What Is Tongue Thrust?
Tongue thrust occurs in babies who are bottle-fed or breast-fed. In infants, tongue thrust is totally normal. As the baby grows, their swallowing and speaking patterns change, and ideally they will stop tongue thrusting.
However, sometimes this habit lingers, often due to prolonged use of a bottle or pacifier, allergies accompanied by swollen tonsils, or if the band of tissue beneath the tongue is tight or short. Tongue thrust past infancy can lead to serious orthodontic issues.
Signs of Tongue Thrust in Children
Tongue thrust is apparent in kids when there’s too much forward movement of the tongue when swallowing or speaking. Often, the tongue will tend to push forward in the mouth into the back of the front teeth. There are a number of obvious or more subtle signs of a child having a tongue thrust:
- If the tip of the tongue is visible between the teeth when resting, swallowing or speaking.
- If a child breathes through his or her mouth.
- If the child is unable to close their lips completely.
- If the child has an open bite, which is when the front teeth don’t meet when the teeth are closed.
- If the child is a slow, fast, or unusually messy eater.
- If the child has a speech impediment, specifically if they are lisping ‘s’ or ‘z’ sounds.
Signs of Tongue Thrust in Adults
Although it is rare, tongue thrust can also develop in adults later on in life. This can be due to stress or swollen tonsils from chronic allergies. Tongue thrust can also occur if an adult has a tongue that’s larger than average. Signs of tongue thrust in adults can be similar to those of children. In addition to the earlier mentioned symptoms, an adult may have an elongated facial structure because of being unable to close their mouth or swallow properly. Adults who have tongue thrusts may be unable to bite through certain foods with their front teeth because of the gap in their front teeth.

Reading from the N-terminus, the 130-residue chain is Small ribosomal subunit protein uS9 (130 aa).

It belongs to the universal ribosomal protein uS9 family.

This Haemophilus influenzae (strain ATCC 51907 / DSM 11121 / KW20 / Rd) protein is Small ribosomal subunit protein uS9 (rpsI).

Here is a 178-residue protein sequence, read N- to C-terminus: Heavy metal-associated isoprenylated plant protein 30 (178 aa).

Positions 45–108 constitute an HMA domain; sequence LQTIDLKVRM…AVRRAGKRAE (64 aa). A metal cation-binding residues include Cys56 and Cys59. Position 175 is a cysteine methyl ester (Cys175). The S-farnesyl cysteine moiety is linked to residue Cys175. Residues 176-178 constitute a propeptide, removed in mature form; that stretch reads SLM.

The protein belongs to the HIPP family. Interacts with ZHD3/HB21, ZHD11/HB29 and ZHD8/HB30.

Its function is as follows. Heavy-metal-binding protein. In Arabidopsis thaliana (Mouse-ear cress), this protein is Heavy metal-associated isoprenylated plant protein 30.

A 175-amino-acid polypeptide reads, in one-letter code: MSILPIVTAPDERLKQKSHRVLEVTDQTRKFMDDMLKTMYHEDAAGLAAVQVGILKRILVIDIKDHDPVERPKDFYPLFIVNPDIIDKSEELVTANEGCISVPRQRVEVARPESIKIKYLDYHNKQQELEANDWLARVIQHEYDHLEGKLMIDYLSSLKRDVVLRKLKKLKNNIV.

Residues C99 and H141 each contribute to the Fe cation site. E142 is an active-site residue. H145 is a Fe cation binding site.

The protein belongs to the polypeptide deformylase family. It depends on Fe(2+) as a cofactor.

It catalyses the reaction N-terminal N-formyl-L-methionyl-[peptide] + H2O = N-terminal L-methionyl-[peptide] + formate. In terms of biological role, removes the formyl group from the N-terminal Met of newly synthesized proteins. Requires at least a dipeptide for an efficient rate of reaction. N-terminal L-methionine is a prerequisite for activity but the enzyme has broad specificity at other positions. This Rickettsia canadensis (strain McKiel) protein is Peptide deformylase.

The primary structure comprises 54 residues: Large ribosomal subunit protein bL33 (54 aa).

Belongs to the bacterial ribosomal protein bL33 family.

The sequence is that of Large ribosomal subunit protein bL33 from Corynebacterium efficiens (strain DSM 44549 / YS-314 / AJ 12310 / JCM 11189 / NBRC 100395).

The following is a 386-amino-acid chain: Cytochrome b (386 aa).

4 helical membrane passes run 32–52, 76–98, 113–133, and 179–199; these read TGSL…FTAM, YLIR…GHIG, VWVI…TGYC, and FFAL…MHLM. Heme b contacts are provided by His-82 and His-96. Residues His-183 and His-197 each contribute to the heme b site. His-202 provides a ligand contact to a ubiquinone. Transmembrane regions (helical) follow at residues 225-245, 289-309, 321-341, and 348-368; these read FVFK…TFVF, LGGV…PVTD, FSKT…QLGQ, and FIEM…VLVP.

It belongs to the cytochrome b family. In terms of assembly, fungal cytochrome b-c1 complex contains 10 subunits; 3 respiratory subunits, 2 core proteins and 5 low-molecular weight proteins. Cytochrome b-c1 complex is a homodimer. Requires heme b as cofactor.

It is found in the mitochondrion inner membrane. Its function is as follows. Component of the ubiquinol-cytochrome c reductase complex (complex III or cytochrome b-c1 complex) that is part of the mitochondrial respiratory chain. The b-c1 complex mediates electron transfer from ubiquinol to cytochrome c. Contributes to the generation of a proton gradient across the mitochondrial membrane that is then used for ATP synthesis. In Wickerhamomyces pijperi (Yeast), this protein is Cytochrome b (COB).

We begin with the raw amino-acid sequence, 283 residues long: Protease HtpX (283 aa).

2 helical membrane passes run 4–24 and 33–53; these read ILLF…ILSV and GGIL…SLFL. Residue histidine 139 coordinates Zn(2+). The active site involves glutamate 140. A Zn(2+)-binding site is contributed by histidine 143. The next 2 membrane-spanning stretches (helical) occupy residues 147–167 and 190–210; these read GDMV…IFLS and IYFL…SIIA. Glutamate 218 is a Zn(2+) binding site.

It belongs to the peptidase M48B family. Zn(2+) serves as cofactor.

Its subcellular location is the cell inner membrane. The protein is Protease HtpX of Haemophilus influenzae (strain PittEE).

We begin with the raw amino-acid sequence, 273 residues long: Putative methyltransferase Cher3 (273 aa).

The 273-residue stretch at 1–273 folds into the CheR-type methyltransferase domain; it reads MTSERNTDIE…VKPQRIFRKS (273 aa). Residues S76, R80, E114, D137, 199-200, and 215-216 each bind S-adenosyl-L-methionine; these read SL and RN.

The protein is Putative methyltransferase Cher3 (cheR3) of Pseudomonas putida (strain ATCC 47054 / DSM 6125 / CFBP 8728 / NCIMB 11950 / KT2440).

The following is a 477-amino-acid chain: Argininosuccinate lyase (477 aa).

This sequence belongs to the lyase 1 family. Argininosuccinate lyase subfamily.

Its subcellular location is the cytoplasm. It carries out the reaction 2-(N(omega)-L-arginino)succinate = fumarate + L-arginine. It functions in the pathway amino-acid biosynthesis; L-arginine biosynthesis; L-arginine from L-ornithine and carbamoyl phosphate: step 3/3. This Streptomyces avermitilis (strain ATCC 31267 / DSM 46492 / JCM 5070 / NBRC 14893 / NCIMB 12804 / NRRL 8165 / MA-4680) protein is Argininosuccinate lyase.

How Tongue Thrust Can Affect Your Teeth
When the tongue pushes against the back of the teeth, the pressure can make your front teeth move outward, resulting in a gap or open bite. If tongue thrust is left untreated it can interfere with orthodontic treatment. If the tongue continues to push against the teeth, it can be difficult for the orthodontic appliances to properly work to set teeth straight.
How is Tongue Thrust Treated?
While it’s easier to treat earlier on in children using a “tongue crib,” which keeps the tongue from pushing against the teeth, treatment can look similar for kids and adults. If a tongue thrust is caused by allergies, the easiest treatment is to address the allergies first. For other forms of treatment, your orthodontist or dentist may suggest orofacial myology. This is a type of therapy that corrects the placement of the lips, jaw, and tongue through exercise and working with a therapist.
Tongue thrust can also be treated with different orthodontic appliances such as retainers. Talk to your orthodontist to help you find the best solution for your tongue thrust.